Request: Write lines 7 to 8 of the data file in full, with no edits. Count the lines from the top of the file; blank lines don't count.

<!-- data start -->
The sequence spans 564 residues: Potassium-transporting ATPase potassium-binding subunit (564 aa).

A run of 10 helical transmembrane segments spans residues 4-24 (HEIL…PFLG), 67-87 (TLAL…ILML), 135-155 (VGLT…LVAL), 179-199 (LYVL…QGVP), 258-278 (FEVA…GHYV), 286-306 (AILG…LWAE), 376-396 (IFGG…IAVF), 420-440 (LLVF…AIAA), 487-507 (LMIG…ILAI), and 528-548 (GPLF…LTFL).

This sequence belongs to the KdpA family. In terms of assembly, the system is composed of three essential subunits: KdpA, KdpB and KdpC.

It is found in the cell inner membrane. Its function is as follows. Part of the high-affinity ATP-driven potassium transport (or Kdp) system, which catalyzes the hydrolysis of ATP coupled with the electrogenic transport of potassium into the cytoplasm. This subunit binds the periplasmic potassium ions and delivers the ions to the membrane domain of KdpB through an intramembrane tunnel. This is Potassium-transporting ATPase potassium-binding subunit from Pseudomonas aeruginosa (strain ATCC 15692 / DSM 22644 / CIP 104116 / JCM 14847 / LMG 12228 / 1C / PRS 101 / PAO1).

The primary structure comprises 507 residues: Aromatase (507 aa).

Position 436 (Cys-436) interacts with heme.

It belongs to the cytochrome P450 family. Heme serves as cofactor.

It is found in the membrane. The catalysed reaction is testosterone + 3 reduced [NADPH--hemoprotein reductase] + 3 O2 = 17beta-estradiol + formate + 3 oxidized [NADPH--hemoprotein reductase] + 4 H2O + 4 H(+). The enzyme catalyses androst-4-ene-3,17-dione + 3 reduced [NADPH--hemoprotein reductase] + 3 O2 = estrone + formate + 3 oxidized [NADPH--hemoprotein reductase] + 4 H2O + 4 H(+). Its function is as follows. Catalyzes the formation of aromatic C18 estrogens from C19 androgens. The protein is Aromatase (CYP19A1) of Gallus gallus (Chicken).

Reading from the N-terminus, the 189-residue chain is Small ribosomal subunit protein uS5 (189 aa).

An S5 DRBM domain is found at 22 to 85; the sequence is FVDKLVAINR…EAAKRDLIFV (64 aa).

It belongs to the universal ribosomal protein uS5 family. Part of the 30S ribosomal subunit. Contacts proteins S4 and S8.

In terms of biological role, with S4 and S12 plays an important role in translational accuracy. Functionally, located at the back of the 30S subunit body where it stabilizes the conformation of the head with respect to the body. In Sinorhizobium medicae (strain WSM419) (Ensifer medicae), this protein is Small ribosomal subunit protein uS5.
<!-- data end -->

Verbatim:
It belongs to the cytochrome P450 family. Heme serves as cofactor.

It is found in the membrane. The catalysed reaction is testosterone + 3 reduced [NADPH--hemoprotein reductase] + 3 O2 = 17beta-estradiol + formate + 3 oxidized [NADPH--hemoprotein reductase] + 4 H2O + 4 H(+). The enzyme catalyses androst-4-ene-3,17-dione + 3 reduced [NADPH--hemoprotein reductase] + 3 O2 = estrone + formate + 3 oxidized [NADPH--hemoprotein reductase] + 4 H2O + 4 H(+). Its function is as follows. Catalyzes the formation of aromatic C18 estrogens from C19 androgens. The protein is Aromatase (CYP19A1) of Gallus gallus (Chicken).